If I want Mickey to act like he is talking to me, I draw a picture of myself next to Mickey. Then I draw Mickey talking to that picture and the picture of me talking to Mickey.
Is the picture of me, me? No. Does Mickey think that the picture of me is me? He does if I draw him that way. And I can draw him as if he understands what I'm saying.
Fourth question: How does Mickey talk to me?
Well ... he doesn't, he's just a drawing.
But when I think about him, I think about him talking to me. I think about his motivations, and then I draw them in him. This is where Mickey gets surprising: Sometimes I can draw his motivations clearly, and sometimes they just don't seem to come out right.
Fifth question: Do I care if Mickey worships me?
I smile at this question. The only way Mickey is going to worship me is if I draw him doing so. To actually draw him going into a church and getting down on his knees to pray that he serves me well ... and have him do this a lot ... hmm ... sounds pretty narcissistic for my taste, but maybe some animators would enjoy it.
Sixth question: Can Mickey sin?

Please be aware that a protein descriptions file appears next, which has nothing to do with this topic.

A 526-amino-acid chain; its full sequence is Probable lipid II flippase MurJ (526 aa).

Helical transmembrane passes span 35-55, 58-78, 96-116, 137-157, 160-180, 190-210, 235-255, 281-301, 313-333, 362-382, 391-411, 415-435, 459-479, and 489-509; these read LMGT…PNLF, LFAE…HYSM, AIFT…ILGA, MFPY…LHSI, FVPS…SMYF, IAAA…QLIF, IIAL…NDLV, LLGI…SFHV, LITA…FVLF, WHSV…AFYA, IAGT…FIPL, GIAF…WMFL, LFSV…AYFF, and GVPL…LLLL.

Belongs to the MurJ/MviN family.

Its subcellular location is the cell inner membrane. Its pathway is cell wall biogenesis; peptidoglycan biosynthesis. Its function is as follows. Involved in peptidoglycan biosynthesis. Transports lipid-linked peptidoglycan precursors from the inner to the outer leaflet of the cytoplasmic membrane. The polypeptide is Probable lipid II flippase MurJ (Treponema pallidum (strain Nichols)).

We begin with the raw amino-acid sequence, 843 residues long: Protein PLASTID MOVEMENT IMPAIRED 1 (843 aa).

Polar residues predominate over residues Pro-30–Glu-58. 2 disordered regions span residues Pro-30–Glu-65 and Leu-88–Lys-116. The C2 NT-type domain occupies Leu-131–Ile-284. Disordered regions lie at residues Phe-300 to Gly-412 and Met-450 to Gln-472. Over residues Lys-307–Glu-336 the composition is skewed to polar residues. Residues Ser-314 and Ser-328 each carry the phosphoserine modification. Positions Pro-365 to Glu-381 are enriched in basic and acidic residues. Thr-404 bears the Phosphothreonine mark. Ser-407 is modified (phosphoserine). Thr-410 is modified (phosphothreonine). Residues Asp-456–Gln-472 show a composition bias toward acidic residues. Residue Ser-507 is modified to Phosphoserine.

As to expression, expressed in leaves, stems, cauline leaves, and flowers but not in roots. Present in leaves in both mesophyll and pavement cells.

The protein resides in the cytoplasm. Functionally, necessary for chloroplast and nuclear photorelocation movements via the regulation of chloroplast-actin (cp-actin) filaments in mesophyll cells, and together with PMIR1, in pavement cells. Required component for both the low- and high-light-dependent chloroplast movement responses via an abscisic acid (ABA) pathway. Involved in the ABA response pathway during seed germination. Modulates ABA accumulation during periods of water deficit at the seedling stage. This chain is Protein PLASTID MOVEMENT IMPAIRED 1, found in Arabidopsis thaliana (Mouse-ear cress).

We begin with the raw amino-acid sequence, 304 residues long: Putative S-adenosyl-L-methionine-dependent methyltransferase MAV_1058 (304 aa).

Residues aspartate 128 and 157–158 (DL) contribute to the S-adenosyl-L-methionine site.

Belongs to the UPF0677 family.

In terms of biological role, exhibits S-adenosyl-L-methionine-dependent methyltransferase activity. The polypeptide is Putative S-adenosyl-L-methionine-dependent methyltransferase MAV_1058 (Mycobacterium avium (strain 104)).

He can if I draw him doing so! Watch this!
... Well, not really, he's not doing it -- I'm doing it.
Can he become habitually or irredeemably sinful? Only if I draw him that way. His audience may demand it of him, but his actions are really my habit, my will, not his. Note that he will change when I change, not when he changes.
Seventh question: Can my children learn from Mickey?
Oh yes! My children can watch and learn. Is Mickey the same as a child of mine? No way! He's a creation of mine, not a child of mine. There's a big difference.
Eighth question: Can Mickey live in 3D?
Yes! I can make a Mickey Ratsass costume and have an actor get inside and perform.
Is 2D Mickey aware of what I've done when I make a 3D Mickey costume? Not really, because he's not really aware in the 3D sense at all ... but I can sure draw him admiring the 2D image of the 3D costume! So, he can be quite aware of it in his world. And, ironically, the actor doing a 3D performance of Mickey is just as real as the 2D animation!
Ninth question: Is it necessary for me to draw a picture of my only begotten son living in Mickey's world so Mickey can be redeemed for his sins and the sins of his fathers? Is it necessary that this drawing of my son suffer a humiliating and painful death so that he can take on the sins of Mickey, and then Mickey can join me?
... Eh? ... What a strange question! I drew Mickey. The sins, if there are any, are mine!
What difference is the painful death of a drawing going to make to me? This is all so strange. ... Where did this question come from?
Tenth question: Is Mickey created in my image?